Hong Kong independence

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Hong Kong independence
Traditional Chinese 香港獨立

Hong Kong independence (Chinese: 香港獨立) is a movement that advocates Hong Kong becoming an independent sovereign state. Hong Kong is a special administrative region (SAR) which enjoys a high degree of autonomy under the People's Republic of China (PRC), guaranteed under Article 2 of Hong Kong Basic Law as ratified under the Sino-British Joint Declaration.[1] Since the transfer of the sovereignty of Hong Kong from the United Kingdom to the PRC in 1997, many Hongkongers are increasingly concerned about Beijing's growing encroachment on the territory's freedoms and the failure of the Hong Kong government to deliver "genuine democracy".[2]

The current independence movement emerged after the 2014–15 Hong Kong electoral reform. The reform package sought to introduce universal suffrage to Hong Kong, under the condition that Beijing would have authority to screen the candidates standing for election to the office of Chief Executive of Hong Kong (CE), the highest-ranking official of the territory. It sparked the 79-day massive peaceful occupation protests which was dubbed as the "Umbrella Revolution". After the protests, there were numbers of the new political groups which advocate for independence or self-determination were established as they deemed the "One Country, Two Systems" principle has failed.[2] According to a survey conducted by the Chinese University of Hong Kong (CUHK) in July 2016, nearly 40% of Hongkongers aged 15 to 24 supported the territory becoming an independent entity, whereas 17.4% of the overall respondents supported independence, while 3.6% stated that they think it is "possible".[3]


Colonial period[edit]

Hong Kong Island was first ceded as a crown colony to Britain from the Qing Empire in 1841 during the First Opium War. The other parts of Hong Kong, Kowloon and the New Territories were ceded permanently and leased for 99 years to Britain in 1860 Convention of Peking and 1898 Second Convention of Peking respectively.[4][5][6][7] Although the Chinese government, governed by the Kuomintang led by Chiang Kai-shek initially intended to take back the territory, Britain resumed control of Hong Kong in 1945 after the Second World War, in which Hong Kong was occupied by Japan for three years and eight months. There were few advocates for decolonisation of Hong Kong from the British rule during the post-war period, notably Ma Man-fai and the Democratic Self-Government Party of Hong Kong in the 1960s but the fruitless movement ceased to exist without substantial support.

In the last years of the 1970s into the early 1980s, the question of Hong Kong sovereignty emerged on Hong Kong's political scene as the end of the New Territories lease was approaching. Before that, Hong Kong and Macau were both removed from the United Nations list of Non-Self-Governing Territories, in which territories on the list would have the right to be independent, on 2 November 1972 by request of the People's Republic of China (PRC). Although there were advocacies for Hong Kong independence, the majority of the Hong Kong population, many of whom were political, economic or war refugees from the Chinese Civil War and the Communist regime on the mainland China, wished to maintain the status quo. The request for a Hong Kong representative in the Sino-British negotiation was rejected by Beijing. In 1984, the British and Chinese governments signed the Sino-British Joint Declaration which stated that the sovereignty of Hong Kong should be transferred to the PRC on 1 July 1997, and Hong Kong should enjoy a "high degree of autonomy" under the "One Country, Two Systems" principle.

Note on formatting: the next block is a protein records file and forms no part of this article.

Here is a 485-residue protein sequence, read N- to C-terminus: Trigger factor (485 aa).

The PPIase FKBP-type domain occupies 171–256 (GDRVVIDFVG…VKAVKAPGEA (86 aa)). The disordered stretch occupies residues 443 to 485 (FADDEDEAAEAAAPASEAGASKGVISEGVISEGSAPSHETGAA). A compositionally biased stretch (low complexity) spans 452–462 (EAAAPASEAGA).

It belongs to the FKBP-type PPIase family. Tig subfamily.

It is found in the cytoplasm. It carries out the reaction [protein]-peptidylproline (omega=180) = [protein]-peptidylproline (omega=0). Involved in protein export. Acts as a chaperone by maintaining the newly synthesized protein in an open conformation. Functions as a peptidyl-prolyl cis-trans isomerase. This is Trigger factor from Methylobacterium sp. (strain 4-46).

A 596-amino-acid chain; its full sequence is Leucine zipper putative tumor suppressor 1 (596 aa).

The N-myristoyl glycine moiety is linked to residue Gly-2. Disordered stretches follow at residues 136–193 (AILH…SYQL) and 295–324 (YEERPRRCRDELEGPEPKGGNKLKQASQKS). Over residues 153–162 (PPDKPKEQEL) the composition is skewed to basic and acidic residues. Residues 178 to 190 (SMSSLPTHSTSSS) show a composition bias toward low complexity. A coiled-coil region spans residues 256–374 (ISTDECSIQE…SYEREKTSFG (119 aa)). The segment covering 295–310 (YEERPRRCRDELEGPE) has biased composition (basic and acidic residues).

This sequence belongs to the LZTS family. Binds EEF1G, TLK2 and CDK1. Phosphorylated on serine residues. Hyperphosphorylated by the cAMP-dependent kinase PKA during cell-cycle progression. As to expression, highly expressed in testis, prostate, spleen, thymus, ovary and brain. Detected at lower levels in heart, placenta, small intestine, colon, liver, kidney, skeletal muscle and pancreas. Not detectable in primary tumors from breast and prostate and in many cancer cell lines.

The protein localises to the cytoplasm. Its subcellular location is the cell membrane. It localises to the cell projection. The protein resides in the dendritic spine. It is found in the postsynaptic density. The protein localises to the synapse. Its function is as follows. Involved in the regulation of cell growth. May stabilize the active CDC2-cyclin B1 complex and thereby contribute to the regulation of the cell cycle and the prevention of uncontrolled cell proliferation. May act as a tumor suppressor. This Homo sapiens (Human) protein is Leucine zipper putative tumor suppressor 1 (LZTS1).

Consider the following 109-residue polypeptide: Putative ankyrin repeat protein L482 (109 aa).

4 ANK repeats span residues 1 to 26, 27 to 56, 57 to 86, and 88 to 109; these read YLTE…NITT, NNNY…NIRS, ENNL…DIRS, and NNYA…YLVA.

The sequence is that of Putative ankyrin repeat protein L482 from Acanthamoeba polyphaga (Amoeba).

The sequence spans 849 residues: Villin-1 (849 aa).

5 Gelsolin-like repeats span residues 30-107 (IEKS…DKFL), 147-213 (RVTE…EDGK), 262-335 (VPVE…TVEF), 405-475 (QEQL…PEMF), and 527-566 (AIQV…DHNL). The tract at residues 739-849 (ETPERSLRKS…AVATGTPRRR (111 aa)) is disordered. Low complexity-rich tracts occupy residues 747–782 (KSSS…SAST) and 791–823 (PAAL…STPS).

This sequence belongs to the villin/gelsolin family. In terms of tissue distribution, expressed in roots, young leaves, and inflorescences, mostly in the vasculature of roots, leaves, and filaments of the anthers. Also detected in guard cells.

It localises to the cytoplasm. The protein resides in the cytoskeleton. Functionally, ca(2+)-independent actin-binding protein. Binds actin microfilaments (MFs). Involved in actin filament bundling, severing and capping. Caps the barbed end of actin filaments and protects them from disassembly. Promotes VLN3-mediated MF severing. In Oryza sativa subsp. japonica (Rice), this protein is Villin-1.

From 1983 to 1997, Hong Kong saw an exodus of emigrants to overseas countries, especially in the wake of the 1989 Tiananmen Square crackdown, which more than a million Hongkongers showed up on the streets to support to student protesters in Beijing. The Tiananmen incident in 1989 also led to the emergence of the local democracy movement, which demanded a faster pace of democratisation before and after 1997.

After 1997[edit]

Since 1997, the implementation of the Hong Kong Basic Law Article 45 and Article 68, which stated that the Chief Executive (CE) and the Legislative Council (LegCo) should be chosen by universal suffrage, dominated the political agenda in Hong Kong. The pro-democracy camp, one of the two largest political alignments in the territory, has called for the early implementation of the universal suffrage since the 1980s. After more than 500,000 people protested against the legislation of national security law as stipulated in the Basic Law Article 23 on 1 July 2003, the Standing Committee of the National People's Congress (NPCSC) in April 2004 ruled out universal suffrage before 2012.[8]